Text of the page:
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Legatar vs. Erbe

English translation: legatee; devisee; beneficiary under a will

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GLOSSARY ENTRY (DERIVED FROM QUESTION BELOW)
German term or phrase:Legatar
English translation:legatee; devisee; beneficiary under a will
Entered by: Beate Lutzebaeck
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05:29 Mar 20, 2002
German to English translations [PRO]
Law/Patents
German term or phrase: Legatar vs. Erbe
What exactly is the difference between the words "Erbe" and "Legatar" regarding a last will and testament? Are there differing terms in English other than heir(ess)? For example:
"I trage meiner Erbin auf...Gegenstände...zu übergehen." & "Sämtliche Legatare haben...Erbschaftssteuern...zu tragen."
Bryan Kampbell
legatee; devisee; beneficiary under a will
Explanation:
Under German law, the Erbe (=heir) becomes the legal successor of the deceased. That means that the heir inherits the estate including all rights and obligations, i.e. also the liabilities of the estate.

In contrast, the Legatar (another term is Vermächtnisnehmer) only acquires a claim to individual assets of the estate (and, as opposed to an heir, a last will/testament is required to make s.o. a Legatar).

British, Australian and NZ law also draw a distinction between these two concepts, but distinguish even further:
A legatee is s.b. who acquires a gift of personalty (chattels, movables) other than residual personalty, whereas the devisee acquires a gift of REALTY (i.e. real estate) under the will. According to Dietl/Lorenz, Legal dico, both can be called "beneficiary under a will" (in case you are not sure whether they receive movable or immovable property).

Under US law, personal property is also passed on by "legacy", but the term is also used in the sense of "bequest" and "devise". "Devise" is usually, but not always, used for real property (=> Indiana Probate Code).

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Note added at 2002-03-20 06:03:49 (GMT)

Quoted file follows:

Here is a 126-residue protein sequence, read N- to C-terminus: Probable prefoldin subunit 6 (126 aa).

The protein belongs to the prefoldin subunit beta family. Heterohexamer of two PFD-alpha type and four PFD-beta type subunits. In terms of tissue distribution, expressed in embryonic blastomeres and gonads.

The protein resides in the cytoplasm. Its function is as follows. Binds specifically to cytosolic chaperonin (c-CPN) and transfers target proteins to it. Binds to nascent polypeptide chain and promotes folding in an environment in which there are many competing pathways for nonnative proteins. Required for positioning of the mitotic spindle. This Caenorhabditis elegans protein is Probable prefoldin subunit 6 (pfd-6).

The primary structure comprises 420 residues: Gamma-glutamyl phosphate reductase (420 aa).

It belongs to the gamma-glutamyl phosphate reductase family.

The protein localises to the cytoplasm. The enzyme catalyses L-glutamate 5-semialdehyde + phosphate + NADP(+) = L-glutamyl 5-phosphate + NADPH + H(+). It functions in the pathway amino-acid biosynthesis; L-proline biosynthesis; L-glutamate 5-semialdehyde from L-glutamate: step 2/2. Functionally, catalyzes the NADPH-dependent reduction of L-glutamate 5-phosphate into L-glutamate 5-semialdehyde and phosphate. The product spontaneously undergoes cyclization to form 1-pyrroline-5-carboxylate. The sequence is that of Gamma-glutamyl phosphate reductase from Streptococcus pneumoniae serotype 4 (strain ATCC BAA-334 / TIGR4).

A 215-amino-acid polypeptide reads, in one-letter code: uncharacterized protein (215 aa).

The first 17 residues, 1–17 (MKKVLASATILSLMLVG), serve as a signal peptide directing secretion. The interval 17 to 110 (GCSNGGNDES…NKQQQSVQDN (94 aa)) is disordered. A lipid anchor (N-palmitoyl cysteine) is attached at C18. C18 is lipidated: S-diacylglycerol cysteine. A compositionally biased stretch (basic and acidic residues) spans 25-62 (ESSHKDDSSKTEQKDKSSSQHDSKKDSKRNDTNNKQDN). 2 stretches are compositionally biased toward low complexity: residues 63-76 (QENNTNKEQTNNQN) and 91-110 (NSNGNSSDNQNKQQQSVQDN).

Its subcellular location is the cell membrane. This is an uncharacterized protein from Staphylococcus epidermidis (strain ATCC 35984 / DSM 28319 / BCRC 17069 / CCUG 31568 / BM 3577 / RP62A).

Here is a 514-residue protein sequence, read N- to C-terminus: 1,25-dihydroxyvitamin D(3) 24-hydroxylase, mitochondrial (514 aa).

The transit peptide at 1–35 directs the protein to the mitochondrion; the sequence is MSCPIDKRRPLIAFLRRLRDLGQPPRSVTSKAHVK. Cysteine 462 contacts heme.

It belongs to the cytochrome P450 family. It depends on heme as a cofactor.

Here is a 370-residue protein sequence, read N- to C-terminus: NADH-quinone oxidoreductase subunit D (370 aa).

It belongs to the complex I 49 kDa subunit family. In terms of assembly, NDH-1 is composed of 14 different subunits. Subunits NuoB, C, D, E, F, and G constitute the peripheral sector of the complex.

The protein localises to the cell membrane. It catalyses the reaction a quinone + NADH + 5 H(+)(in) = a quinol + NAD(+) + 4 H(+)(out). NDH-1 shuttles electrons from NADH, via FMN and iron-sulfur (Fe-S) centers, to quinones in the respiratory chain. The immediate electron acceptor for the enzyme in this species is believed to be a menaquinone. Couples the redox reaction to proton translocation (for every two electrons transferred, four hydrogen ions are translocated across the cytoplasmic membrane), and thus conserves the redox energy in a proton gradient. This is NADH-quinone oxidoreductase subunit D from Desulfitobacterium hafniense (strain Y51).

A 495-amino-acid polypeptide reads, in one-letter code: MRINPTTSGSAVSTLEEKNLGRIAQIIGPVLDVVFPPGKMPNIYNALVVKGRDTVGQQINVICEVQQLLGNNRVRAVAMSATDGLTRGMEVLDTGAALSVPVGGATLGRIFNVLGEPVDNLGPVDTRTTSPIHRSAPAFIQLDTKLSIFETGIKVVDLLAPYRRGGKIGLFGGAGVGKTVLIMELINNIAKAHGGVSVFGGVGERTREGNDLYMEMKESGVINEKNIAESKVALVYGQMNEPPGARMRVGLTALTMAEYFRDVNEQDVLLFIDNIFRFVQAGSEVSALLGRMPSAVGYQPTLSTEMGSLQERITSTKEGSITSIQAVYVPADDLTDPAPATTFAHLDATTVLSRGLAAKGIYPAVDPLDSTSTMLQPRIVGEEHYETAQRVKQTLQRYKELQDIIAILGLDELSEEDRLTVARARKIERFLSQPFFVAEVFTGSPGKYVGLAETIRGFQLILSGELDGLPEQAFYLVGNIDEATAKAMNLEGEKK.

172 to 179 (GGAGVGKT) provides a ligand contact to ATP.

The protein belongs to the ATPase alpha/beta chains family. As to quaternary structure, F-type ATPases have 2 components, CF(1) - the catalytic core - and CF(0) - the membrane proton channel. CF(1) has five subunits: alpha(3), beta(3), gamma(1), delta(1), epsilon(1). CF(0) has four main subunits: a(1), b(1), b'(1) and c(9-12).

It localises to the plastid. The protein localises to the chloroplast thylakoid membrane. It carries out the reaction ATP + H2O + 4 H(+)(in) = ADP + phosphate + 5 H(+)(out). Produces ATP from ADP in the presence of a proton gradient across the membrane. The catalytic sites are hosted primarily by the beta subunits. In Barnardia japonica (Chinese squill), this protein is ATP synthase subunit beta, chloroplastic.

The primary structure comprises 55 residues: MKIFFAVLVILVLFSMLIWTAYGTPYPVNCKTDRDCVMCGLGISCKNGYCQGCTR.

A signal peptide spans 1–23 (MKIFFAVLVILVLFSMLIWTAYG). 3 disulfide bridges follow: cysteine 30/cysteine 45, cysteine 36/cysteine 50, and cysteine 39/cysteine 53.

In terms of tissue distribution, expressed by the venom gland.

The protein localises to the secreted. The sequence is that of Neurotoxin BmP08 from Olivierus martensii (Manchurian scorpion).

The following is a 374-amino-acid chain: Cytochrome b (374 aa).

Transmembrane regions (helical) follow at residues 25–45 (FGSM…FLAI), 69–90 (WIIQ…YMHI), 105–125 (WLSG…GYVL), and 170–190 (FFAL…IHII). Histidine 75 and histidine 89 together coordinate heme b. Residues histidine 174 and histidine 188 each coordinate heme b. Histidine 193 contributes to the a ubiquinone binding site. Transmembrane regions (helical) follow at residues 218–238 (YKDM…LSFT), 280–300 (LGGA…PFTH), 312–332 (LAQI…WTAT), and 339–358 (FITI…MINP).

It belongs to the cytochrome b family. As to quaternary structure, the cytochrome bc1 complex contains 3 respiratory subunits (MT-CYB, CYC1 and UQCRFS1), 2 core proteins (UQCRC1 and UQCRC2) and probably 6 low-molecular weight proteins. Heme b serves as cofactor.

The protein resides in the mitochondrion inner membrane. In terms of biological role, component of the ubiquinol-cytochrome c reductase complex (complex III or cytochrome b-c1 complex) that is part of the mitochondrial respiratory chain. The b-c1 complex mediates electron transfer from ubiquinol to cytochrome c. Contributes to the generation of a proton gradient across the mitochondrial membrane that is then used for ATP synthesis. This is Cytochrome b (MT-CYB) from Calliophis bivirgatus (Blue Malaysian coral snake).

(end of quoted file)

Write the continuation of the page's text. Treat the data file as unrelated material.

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Possible translation for your sentences:
\"I hereby instruct my heiress to hand over (übergeBen) ... chattels.\"
\"All legatees are subject to inheritance tax [estate tax].\"
As we are talking about chattels in your case (real estate cannot be übergeben=handed over), the use of \"legatee\" should be ok.
Selected response from:

Beate Lutzebaeck
New Zealand
Local time: 00:11
Grading comment
4 KudoZ points were awarded for this answer

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Summary of answers provided
5 +2legatee; devisee; beneficiary under a willBeate Lutzebaeck


  

Answers


22 mins   confidence: Answerer confidence 5/5 peer agreement (net): +2
legatee; devisee; beneficiary under a will


Explanation:
Under German law, the Erbe (=heir) becomes the legal successor of the deceased. That means that the heir inherits the estate including all rights and obligations, i.e. also the liabilities of the estate.

In contrast, the Legatar (another term is Vermächtnisnehmer) only acquires a claim to individual assets of the estate (and, as opposed to an heir, a last will/testament is required to make s.o. a Legatar).

British, Australian and NZ law also draw a distinction between these two concepts, but distinguish even further:
A legatee is s.b. who acquires a gift of personalty (chattels, movables) other than residual personalty, whereas the devisee acquires a gift of REALTY (i.e. real estate) under the will. According to Dietl/Lorenz, Legal dico, both can be called "beneficiary under a will" (in case you are not sure whether they receive movable or immovable property).

Under US law, personal property is also passed on by "legacy", but the term is also used in the sense of "bequest" and "devise". "Devise" is usually, but not always, used for real property (=> Indiana Probate Code).

--------------------------------------------------
Note added at 2002-03-20 06:03:49 (GMT)
--------------------------------------------------

Possible translation for your sentences:
\"I hereby instruct my heiress to hand over (übergeBen) ... chattels.\"
\"All legatees are subject to inheritance tax [estate tax].\"
As we are talking about chattels in your case (real estate cannot be übergeben=handed over), the use of \"legatee\" should be ok.


    Nevill's Law of Trust, Wills and Administration
Beate Lutzebaeck
New Zealand
Local time: 00:11
Native speaker of: Native in GermanGerman, Native in EnglishEnglish
PRO pts in pair: 2079

Peer comments on this answer (and responses from the answerer)
agree  Sven Petersson
3 mins

agree  gangels: not "to hand over" but "to convey" is the proper legal term. But otherwise excellent answer
7 hrs
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